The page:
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What is an EGD?

An Esophagogastroduod-enoscopy, or EGD for short, is a endoscopic procedure that visualizes the upper part of the gastrointestinal tract down to first part of the small intestine. During the procedure, the doctor will examine the lining of your esophagus, stomach, and duodenum. In order to do so, the doctor will pass a small tube, called an endoscope,


down the patients throat and along the length of the esophagus to the stomach. The patient will be sedated during the procedure, and the test can last any where from 5 to 20 minutes. During the procedure, the doctor may take small tissue samples using the endoscope. These tissues can then be examined for any abnormalities. 

Preparation for an EGD

Generally the only preparation for this exam is that you do not eat anything after midnight, or any specific time frame given by your doctor. It is important, as with all medical procedures/interactions that you listen to and follow the doctors instructions very carefully. 

Why an EGD is performed.

Your doctor may recommend an EGD test for any of symptoms listed below:

  • Severe/chronic heartburn

  • Vomiting blood

  • Black or tarry stools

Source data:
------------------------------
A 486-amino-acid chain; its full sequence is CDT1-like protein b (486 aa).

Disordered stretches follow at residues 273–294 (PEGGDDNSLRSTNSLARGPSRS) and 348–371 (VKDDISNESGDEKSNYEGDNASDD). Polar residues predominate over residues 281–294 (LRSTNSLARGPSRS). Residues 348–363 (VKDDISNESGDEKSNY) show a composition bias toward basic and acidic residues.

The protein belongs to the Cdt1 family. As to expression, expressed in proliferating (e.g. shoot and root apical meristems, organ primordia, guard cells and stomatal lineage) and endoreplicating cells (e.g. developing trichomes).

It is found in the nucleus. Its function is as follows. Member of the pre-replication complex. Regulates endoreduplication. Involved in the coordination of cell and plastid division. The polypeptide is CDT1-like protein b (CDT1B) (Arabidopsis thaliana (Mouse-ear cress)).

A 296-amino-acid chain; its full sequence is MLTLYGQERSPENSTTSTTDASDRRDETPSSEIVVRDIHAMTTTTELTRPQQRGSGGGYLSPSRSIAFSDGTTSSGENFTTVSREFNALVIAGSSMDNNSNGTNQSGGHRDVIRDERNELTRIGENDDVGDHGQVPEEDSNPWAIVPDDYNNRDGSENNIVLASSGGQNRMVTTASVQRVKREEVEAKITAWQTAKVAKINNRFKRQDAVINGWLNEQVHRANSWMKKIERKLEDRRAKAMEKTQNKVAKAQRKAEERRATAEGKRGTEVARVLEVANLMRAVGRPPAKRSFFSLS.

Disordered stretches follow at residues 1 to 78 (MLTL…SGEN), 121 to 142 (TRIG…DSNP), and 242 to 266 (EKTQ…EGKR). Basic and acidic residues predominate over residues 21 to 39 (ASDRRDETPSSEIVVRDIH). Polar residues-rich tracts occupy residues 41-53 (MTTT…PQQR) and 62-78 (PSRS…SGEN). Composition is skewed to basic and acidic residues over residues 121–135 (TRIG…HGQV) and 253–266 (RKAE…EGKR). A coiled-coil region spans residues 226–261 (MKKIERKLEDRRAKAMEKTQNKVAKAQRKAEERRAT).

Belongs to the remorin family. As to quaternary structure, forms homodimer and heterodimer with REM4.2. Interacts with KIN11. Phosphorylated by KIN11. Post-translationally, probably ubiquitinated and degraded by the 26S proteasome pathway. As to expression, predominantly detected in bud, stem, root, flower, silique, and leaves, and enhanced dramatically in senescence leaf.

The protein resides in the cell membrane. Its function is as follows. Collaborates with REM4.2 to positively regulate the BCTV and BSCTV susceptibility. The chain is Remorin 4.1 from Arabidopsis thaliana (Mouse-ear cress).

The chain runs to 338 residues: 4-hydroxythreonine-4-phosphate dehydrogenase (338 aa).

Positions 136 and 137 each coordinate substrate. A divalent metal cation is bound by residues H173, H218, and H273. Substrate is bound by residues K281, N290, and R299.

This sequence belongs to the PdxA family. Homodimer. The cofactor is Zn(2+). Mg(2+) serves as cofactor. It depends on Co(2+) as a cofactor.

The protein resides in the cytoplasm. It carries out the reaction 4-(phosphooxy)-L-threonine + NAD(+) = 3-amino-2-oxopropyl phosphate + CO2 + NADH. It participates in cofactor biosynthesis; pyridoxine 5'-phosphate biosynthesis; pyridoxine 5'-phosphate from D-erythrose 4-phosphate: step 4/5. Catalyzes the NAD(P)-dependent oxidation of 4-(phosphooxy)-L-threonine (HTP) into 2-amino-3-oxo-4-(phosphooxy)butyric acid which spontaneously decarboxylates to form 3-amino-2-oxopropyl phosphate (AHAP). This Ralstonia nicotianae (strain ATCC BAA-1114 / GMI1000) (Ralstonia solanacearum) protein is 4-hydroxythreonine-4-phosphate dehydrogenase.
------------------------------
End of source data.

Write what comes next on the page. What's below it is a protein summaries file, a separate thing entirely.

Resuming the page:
• Regurgitating food

  • Pain in your upper abdomen

  • Unexplained anemia

  • Persistent nausea/vomiting

  • Unexplained weight loss

  • Feeling of fullness after eating less than usual

  • Feeling that food is lodged behind your breastbone

  • Painful or difficulty swallowing 

The doctor may also track treatment progress for any of the following conditions:

  • Crohn's Disease

  • Peptic ulcers

  • Cirrhosis

  • Swollen veins in your lower esophagus

What to expect after the procedure.

A nurse will typically observe you for about an hour following the procedure to ensure the sedative has worn off and you are able to swallow with out difficulty. You may feel slightly bloated due to the endoscope blowing little puffs of air during the procedure. You may also have slight cramping or a sore throat. These side effects are quite normal and should go away within 24 hours. You should not eat or drink after the procedure until you can swallow comfortably, and is recommended to start with a light snack. Your doctor will also go over the results of the test with you, and advise on a treatment plan or order more tests to be completed. 

You should seek immediate medical attention if you experience any of the below symptoms after the procedures completion:

  • Your symptoms are worse than before the test

  • Difficulty swallowing

  • Feeling dizzy or faint

  • Vomiting

  • Sharp pains in your abdomen

  • Blood in your stools

  • Unable to eat or drink

  • Urinating less than usual or not at all

Find out More
Hemorrhoidal Banding
Anorectal Manometry
Symptom and Diseases
Irritable Bowel Syndrome
Bloating & Gas Disorders
Peptic Ulcer Disorders
Abdominal Pain
Evaluation of Celiac Disease
Swallowing Disorders
Crohn's Disease
Ulcerative Colitis
Hepatitis A, B, & C
Liver Disorders
Pancreatic Diseases
Gastro-Intestinal Cancer
Helicobacter Pylori
Obscure GI Bleeding
Rectal Bleeding
Heart Burn

Viplove Senadhi, D.O.

Board Certified in Gastroenterology, Hepatology and Internal Medicine

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